No longer will LGBT Americans be denied the right to serve this great country of ours, nor will they be forced to hide a part of themselves in order to continue their service.

I’d like to thank President Obama, Senator Gillibrand, Congress Member Nadler, and the other members of Congress for ending this discriminatory policy once and for all.  Special thanks as well to the Servicemembers Legal Defense Network, the Human Rights Campaign, and all the other advocacy organizations for their incredible work in gaining equality in the military.

The end of Don’t Ask, Don’t Tell sends a simple, but powerful, message that we all deserve respect, regardless of who we love.  This is an historic step for equality and the security of our nation and world.

Best,

Chris Quinn
Speaker

Gays Are Us

Why LGBT Equality Is Not a “White” Issue

By Rev. Dr. Dennis W. Wiley

At last month’s 102nd annual convention of the National Association for the Advancement of Colored People, a historic workshop focused on overcoming homophobia within the black community.  As an African American, heterosexual, male pastor of a traditionally black Baptist church in the inner city of Washington, D.C., I was glad to see this legendary organization take this small but important step in its increasingly inclusive perspective on civil rights.

There are some, however, including the Rev. Keith Ratliff Sr., an NAACP national board member, who see no parallel between gay rights and civil rights.  Expressing this conviction at a rally last May, he demanded that the gay community “stop hijacking the civil rights movement.”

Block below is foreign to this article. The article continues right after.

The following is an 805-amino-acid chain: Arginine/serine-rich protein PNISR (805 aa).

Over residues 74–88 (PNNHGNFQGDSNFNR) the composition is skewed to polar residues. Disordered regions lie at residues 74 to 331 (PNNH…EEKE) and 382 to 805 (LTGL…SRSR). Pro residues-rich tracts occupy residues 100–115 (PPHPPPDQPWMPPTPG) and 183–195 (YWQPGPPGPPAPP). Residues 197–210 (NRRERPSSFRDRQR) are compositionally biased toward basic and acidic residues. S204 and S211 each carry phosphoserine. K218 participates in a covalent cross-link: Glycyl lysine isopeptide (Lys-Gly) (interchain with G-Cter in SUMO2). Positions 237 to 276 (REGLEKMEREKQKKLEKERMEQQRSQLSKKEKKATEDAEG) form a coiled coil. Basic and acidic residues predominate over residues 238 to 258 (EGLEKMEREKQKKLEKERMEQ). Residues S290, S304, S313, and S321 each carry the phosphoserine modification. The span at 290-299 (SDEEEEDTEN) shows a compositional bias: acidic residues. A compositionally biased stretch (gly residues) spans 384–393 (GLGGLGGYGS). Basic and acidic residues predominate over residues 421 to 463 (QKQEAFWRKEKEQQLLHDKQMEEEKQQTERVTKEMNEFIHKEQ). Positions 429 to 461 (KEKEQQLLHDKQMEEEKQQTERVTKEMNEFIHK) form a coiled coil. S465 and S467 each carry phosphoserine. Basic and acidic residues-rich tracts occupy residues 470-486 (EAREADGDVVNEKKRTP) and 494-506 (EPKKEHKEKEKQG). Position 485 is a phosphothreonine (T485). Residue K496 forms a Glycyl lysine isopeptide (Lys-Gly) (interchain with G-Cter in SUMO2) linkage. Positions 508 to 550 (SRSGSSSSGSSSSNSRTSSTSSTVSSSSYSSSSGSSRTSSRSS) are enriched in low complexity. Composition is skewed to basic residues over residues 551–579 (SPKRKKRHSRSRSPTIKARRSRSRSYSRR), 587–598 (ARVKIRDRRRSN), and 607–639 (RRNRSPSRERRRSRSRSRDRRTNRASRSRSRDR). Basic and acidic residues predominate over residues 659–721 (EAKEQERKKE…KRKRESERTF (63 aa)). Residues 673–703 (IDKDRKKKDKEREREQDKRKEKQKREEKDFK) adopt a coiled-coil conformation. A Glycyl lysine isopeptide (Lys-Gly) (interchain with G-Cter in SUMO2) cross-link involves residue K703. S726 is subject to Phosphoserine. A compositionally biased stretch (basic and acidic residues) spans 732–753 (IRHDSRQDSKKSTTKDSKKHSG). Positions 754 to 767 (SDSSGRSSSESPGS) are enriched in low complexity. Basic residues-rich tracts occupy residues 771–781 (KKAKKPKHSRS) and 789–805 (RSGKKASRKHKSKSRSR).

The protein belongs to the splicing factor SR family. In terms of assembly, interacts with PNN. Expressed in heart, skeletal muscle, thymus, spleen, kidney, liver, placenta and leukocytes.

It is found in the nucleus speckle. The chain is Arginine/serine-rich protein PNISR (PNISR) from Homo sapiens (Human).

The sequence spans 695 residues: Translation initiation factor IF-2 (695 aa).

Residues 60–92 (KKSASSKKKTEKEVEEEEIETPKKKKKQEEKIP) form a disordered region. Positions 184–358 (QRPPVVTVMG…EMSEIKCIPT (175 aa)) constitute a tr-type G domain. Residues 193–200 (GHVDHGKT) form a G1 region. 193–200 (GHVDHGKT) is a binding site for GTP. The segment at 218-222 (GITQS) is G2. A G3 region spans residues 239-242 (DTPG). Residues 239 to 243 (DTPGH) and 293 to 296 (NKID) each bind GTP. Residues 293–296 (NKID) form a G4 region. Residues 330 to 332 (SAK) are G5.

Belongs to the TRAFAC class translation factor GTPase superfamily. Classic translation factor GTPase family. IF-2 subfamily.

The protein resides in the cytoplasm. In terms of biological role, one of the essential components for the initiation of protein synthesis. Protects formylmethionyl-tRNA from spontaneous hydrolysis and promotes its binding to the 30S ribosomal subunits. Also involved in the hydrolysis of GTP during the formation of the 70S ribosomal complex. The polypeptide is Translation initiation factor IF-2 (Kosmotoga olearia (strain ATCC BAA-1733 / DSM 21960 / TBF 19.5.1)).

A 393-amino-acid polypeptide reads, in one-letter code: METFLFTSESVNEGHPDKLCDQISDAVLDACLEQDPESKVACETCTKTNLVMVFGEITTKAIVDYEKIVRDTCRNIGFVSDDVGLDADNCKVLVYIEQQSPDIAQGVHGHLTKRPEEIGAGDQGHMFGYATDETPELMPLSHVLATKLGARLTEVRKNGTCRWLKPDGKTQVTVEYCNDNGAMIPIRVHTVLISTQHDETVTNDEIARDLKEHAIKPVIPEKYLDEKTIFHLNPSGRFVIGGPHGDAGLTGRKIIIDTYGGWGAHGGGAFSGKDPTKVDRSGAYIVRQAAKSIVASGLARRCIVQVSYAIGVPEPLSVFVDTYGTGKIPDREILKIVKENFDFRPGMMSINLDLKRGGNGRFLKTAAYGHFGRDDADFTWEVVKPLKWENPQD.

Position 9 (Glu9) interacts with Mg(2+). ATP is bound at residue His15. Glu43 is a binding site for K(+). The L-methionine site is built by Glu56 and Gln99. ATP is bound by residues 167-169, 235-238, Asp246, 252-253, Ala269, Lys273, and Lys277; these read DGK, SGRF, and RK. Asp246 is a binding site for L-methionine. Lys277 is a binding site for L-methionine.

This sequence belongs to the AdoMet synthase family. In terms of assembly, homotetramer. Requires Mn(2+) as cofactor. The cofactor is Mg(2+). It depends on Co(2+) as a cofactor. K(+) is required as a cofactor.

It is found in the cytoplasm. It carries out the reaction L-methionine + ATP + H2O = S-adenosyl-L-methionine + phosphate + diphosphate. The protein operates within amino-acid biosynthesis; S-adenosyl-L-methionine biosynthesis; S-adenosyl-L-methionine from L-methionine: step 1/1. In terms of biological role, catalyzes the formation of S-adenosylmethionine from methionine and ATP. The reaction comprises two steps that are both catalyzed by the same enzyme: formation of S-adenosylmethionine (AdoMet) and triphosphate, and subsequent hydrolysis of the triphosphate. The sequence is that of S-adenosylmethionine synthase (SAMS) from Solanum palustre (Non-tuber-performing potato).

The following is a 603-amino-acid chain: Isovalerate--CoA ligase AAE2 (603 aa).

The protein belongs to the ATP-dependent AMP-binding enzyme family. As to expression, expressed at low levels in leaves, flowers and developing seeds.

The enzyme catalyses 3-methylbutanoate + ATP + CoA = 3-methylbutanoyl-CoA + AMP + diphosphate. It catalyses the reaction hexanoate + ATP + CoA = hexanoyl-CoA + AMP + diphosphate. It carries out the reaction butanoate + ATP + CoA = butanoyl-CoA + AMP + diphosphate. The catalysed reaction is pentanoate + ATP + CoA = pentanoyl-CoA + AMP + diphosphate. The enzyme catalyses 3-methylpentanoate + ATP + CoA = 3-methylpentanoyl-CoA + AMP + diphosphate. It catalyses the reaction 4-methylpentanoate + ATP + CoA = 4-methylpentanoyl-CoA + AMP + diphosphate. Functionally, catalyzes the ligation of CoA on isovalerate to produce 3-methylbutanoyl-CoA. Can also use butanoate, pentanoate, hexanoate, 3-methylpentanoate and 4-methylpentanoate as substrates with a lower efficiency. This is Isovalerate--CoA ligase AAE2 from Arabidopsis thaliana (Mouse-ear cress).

This statement, subtly suggesting that “civil rights” is a black issue and “gay rights” is a white issue, implies that lesbian, gay, bisexual, and transgender, or LGBT, equality is not a priority for black people.  This sentiment, particularly prevalent regarding the issue of marriage equality, is often expressed in a variety of ways, including, “This is not our issue,” “This is not a priority for the black community,” and, “We have more critical matters to consider.”

TO READ FULL ARTICLE, CLICK HERE –> GAYS ARE US.

Actors Promoting Same-sex Public Kissing…Hmmm?

What’s all the hype about over iconic actor Harry Belafonte and Danny Glover doing some public lip-locking as a show of congratulations and support, from one brother to another?

Actors Glover (left) & Belafonte kiss at BET Awards.

The first radar-grabbing affectionate encounter happened at a BET Awards event a few moons ago.  Mr. Belafonte was a BET achievement honoree when Mr. Glover passionately pressed flesh with Mr. Belafonte for a brow-raising photo-opp that still has ‘straight’ Black bloggers up in arms.  Recently, the elder entertainers were caught on camera in another no-tongue dry kiss.  At a dinner party for Mr. Belafonte’s “Sing Your Song,” hosted at Bing Bar, Mr. Glover dropped by to show support and slipped another lip-tingling congratulatory kiss on Mr. Belafonte.

The blogosphere continues to use the rare show of brotherly love as a catalyst to urge an outing of these seniors.  Who mandates that Black men must confine displays of support and admiration to knuckle-bumps and sideways-V finger gestures?

WHAT DO YOU THINK?: Are such public figures using their senior years to shatter age-old barriers, or just seeking space in news headline?  Do you believe a public same-sex kiss reveals one’s  sexual orientation?  And, are these hot gents sparking a movement to get Black seniors to be more OUT with their affection?